The outcry over the recent shooting death of Florida teenager Trayvon Martin is another one of those eruptions in American life when you’d love nothing more than to hear what Harper Lee thinks. Or, more tantalizing, what she might write about it.
A similar longing informs “Hey, Boo: Harper Lee and ‘To Kill a Mockingbird,’ ” Mary McDonagh Murphy’s gently probing and completely engrossing documentary that saw limited release in theaters last year and is premiering (with a new title, “Harper Lee: Hey, Boo”) Monday night on PBS’s “American Masters” series.
It’s about Lee’s life and the immeasurable impact of her 1960 novel, “To Kill a Mockingbird,” but, really, it’s a film about how Lee will forever remain just out of our reach.
Now 85, the author is less of a recluse than a woman who just keeps to herself in her home town of Monroeville, Ala. Not long after the instant success of her novel about a miscarriage of justice in an Alabama courtroom — and its effect on a young girl and the small town she lived in — she turned away from the allure of New York-centric fame and chose a mode of lifelong contemplative retreat.
She spent the past five decades (and counting) with barely a published word to her name (a few essays in the 1960s, an open letter to Oprah Winfrey in 2006) and, despite the occasional anticipatory rumor, never released another novel. She just let it go.
“To Kill a Mockingbird” orbits in a literary stratosphere of permanence. Practically everyone who can read has read it. Most who have are in some way moved by the book or have had their opinion of racial equality shaped by it — or by the near-flawless 1962 movie adaptation of it. Even now, the Scout Finch in most of us will thumb through “To Kill a Mockingbird,” hoping to recover some sense of the topography that exists between right and wrong.
“Hey, Boo” is mainly a cultural study, bolstered by good interviews from a range of famous writers, thinkers and historians, but it also neatly balances the duty of biography with a look into some lingering mysteries about Lee and her work, absent an interview with the author herself. Lee hasn’t given a full interview in almost 50 years, not even to Winfrey, who took her to lunch at the Four Seasons in New York years ago and made her best (and nevertheless futile) pitch.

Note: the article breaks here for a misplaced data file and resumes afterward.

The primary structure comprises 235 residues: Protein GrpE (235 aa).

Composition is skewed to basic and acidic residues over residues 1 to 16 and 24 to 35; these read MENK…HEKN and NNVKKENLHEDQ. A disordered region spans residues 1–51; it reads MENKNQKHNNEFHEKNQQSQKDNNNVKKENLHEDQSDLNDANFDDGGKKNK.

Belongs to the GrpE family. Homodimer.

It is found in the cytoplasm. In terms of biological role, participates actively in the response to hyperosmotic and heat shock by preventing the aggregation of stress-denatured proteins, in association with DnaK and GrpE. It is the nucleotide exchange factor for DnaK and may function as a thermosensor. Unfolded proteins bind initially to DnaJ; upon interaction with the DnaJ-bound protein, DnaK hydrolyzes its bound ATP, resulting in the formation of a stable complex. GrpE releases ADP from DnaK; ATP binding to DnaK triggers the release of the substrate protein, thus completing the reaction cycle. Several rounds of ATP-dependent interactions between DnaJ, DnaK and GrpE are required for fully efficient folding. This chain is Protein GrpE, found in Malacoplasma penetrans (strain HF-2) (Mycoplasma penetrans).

The film recounts Nelle Harper Lee’s upbringing, with its many parallels to “Mockingbird”: the lawyer father, who served in Alabama’s state legislature; the small-town life; the plain lessons apparent in everyday Southern race relations of the 20th century; the misfit neighbor who came to live with his aunt and, in one of American literature’s wildest coincidences, grew up to be Truman Capote.
Almost as good as an interview with Lee is an interview with her centenarian sister, Alice Finch Lee, whose voice has been reduced to a melodic gurgle but whose lucid insights into Harper’s motivations and post-“Mockingbird” life are telling. Another smart move the film makes is to let its sources — among them Andrew Young, James McBride, Anna Quindlen, Richard Russo, Allan Gurganus, Rick Bragg, Wally Lamb, Roseanne Cash, Tom Brokaw, Diane McWhorter and Lizzie Skurnick — talk at some length about and even deconstruct passages from the novel that still resonate.
With artful confidence, “Hey, Boo” organizes itself more around theme than chronology in a way that will surprise and entertain even those readers who think they’ve heard all there is to say on the subject of the novel, which began as a disorganized manuscript of short stories and character sketches and evolved, through years of intense revisions, into “To Kill a Mockingbird.”
Eventually, the film circles around to rumors, among them: Did Capote help polish Lee’s manuscript? “Hey, Boo’s” sources — friends of Harper — feel certain that Capote only ever saw the novel in typeset galleys and jotted a few comments, at best.
Lee and Capote’s long friendship, which included her travels to Kansas to help him navigate the reportage that would become his “nonfiction novel,” “In Cold Blood,” fell apart soon after “To Kill a Mockingbird” was released to huzzahs and won a Pulitzer. It’s easy to assume Capote was jealous of Lee, but “Hey, Boo” more charitably sketches it as two people racing away from each other in opposite directions: Truman toward fame, Harper away from it.
Why didn’t she write more? Assuming there are no finished manuscripts neatly arranged on a credenza awaiting posthumous publication, “Hey, Boo” offers some solace here, as its interviewees muse on the courage it takes to know when to quit. “She just wanted out,” her sister says. In “Mockingbird’s” autobiographical hues, it’s logical to look for the real Harper in the character of Scout. It might be more appropriate to find her in the guise of Boo Radley.
“Can you imagine the pressure?” Quindlen sympathizes, thinking of all the millions of people who yearned for Lee to write more. “I don’t know whether she couldn’t do it, but I prefer to think that she wouldn’t do it.”